The sale of the Barratt Collection of fine art and antiquities at Christies, yesterday (December 16), passed all expectations to bring a total of £3.2m ($4.9m).
The auction - which was expected to raise £1.8 million - featured the contents of Crowe hall in Bath, one of the city's finest Regency villas. It included Old Master and British pictures, English furniture, silver, porcelain and Italian 'Grand Tour' bronzes. Over the course of six hours, 80% of the 383 lots were sold.
The star item of the sale, however, was a surprise to everyone. A Roman marble cinerary urn, circa 1st century AD, sold for an incredible £445,250. It beat its high estimate of £10,000 almost 45 times over.
Many other items also sold for considerably more than their estimated prices. A beautiful Italian Maiolica Istorato dish dating from 1546 (with a pre-sale estimate of £50,000 - £80,000) sold for £157,250, and a pair of paintings by 18th century artist Hendrik Frans van Lint sold for £139,250 (over their estimate of £40,000 - £60,000).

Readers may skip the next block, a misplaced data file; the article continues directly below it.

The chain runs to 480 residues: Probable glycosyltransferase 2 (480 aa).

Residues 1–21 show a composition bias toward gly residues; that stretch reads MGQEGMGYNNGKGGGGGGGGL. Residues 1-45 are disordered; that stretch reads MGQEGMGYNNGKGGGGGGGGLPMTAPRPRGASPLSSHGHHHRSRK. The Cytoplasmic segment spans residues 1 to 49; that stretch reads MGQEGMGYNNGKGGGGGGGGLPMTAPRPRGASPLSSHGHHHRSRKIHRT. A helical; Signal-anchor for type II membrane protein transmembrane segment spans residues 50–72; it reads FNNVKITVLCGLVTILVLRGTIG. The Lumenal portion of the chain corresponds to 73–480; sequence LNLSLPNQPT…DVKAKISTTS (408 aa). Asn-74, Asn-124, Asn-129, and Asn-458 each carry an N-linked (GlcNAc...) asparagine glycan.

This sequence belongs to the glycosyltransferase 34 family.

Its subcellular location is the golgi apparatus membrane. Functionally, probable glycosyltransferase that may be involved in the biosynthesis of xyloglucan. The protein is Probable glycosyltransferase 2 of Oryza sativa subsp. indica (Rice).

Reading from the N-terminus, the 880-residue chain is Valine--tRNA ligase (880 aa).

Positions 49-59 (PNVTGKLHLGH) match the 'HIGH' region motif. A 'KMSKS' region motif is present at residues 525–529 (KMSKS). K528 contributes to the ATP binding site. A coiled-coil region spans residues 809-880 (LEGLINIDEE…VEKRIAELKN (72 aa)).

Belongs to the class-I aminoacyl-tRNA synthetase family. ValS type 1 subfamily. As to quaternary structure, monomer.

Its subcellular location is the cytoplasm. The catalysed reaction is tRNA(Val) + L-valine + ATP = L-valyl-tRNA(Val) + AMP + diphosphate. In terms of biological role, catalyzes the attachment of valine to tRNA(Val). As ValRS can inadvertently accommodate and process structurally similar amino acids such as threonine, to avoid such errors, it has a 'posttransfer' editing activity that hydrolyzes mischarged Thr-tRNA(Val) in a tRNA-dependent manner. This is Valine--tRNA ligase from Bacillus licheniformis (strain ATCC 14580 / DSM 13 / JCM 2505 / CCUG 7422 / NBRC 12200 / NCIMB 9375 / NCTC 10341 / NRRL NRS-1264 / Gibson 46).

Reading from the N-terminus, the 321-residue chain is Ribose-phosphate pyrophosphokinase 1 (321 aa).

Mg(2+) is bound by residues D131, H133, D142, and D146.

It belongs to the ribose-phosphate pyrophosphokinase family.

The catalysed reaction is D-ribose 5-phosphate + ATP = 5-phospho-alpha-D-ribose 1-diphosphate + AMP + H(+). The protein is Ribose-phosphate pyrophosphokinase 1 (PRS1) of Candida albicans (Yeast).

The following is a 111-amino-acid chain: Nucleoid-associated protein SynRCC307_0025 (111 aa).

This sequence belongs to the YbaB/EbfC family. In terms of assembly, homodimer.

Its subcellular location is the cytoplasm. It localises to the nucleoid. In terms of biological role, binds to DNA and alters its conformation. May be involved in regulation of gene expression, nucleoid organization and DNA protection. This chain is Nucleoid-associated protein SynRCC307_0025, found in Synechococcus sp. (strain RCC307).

The collection had been built up by three generations of the Barratt family since 1961, and the variety of objects in the sale was remarkable.
A pair of George III white marble Cassolette vases and covers sold for £115,250 (once again beating the estimate of £30,000 - £50,000), and a Regency Ormolu and cut-glass 12 light chandelier doubled its pre-sale price of £40,000 to sell for £85,250.
Some other items, including books from an extraordinary collection built up by wartime scientist Sir Sydney Barratt and his family, had already been sold in separate sales.
The auction saw bidding from around the globe, as collectors and investors competed for this highly sought-after and valued collection.
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